fresh and keen. Just so the newspaper fa fcQ be fa a y ., rillly of ( „ions.
is a constantly recurring miracle whoso tllo most prominent of which are theier- I
wonder never wears away. Whether ly
ing carefully folded in the office or invit
ingly open upon the table; whether
wrapping cheese and codfish, or thrown
discarded into the street to scare horses
and I)'' trampled on, it is always invest
ed with ;i strange kind of owe.
The newspaper! Look at it. It seems
empty and vacant, pc haps. "Nothing
in the paper," yon say; yet -•-'
I you will find it an open <i I
many people wi:
known. Cl
another sor
, ■ io£ a death. Look
uts closely- -its news items,
llany, its list of accidents, of
imea see how sndden wealth
has .surprised some, and sudden poverty
saddened others: take into your mind
tho i>; i j>< >rt or the consequence of all
;h se things, and you will find that you
hold in your hand "the ends of myriad
invisible, electric conductors, along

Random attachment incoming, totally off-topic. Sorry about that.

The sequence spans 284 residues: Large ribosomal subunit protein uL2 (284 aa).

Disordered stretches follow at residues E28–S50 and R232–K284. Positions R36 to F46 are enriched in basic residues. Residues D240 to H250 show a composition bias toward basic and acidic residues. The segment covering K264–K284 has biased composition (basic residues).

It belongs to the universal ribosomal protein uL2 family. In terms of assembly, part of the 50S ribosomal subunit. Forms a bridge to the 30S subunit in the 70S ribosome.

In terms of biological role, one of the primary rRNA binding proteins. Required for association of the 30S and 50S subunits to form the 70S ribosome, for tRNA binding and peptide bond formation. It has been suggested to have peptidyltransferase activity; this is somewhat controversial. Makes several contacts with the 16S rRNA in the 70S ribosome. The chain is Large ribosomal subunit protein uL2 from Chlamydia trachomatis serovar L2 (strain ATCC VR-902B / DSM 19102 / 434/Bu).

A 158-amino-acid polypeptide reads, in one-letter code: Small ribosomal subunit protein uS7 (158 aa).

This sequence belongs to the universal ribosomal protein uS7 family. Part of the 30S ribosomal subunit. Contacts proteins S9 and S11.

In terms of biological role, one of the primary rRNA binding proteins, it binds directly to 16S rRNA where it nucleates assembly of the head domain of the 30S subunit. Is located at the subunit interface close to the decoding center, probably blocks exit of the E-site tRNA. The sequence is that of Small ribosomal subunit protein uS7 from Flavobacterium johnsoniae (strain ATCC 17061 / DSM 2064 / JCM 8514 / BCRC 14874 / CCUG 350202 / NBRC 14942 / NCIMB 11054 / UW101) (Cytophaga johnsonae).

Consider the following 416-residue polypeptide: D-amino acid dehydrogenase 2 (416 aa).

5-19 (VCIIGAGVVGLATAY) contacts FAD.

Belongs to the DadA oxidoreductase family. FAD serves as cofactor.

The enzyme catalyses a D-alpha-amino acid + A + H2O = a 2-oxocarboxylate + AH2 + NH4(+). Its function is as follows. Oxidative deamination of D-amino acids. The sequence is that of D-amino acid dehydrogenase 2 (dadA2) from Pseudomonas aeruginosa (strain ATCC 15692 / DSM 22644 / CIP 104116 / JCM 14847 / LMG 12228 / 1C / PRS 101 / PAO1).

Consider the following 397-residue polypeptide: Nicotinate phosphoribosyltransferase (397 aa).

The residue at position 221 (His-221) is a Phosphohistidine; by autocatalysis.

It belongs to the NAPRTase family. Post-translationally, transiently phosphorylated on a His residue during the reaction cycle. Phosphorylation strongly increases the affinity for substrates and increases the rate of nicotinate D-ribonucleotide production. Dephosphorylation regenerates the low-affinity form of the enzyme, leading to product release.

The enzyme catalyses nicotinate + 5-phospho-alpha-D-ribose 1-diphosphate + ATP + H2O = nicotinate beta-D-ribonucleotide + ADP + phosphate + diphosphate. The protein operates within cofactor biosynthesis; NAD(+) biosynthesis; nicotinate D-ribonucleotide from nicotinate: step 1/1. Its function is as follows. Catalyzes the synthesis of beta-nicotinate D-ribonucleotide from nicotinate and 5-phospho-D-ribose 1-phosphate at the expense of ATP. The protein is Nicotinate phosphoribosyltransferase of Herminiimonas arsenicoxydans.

which tremble the joys, sorrows, wrongs,
triumphs, hopes and despairs of as ma
ny men and women," all as sensitive) to
pleasure or pain as yourself. Hero yon
nave the lore of the scholar and the wis
dom of the sage. Here the divine
preaches, the poet sings, and the parti
san lies. Here the statesman proclaims
his principles and the auctioneer offers
his wares. Here is the result of tho an
tiquarian's research, and through the
very next column throbs a tale of pres
ent love, passion and romance. Here,
iocteed, the Old and the New aro brought
into contrast, and
"Tradition, snowy-bearded, lean 3
On Romance, ever young."
This is but a feeble portrayal of what
a newspaper is: let us se« Low it is
made. Come with us to the office. We
will pr.ss that pile of paper. Yet, stop;
! pick up a sheet of it. We cannot wait
to explain the curious process of its man
ufacture, yet that clean white sheet is
the purified product of rags and filth.
The fiber which forms its texture may
have been stripped from Egyptian mum
mies; it may have come from the city
streets, or from great garrets in country
homes; it may have wrapped the luxu
rious form of beauty, or been the scanty
covering of want. But, whether from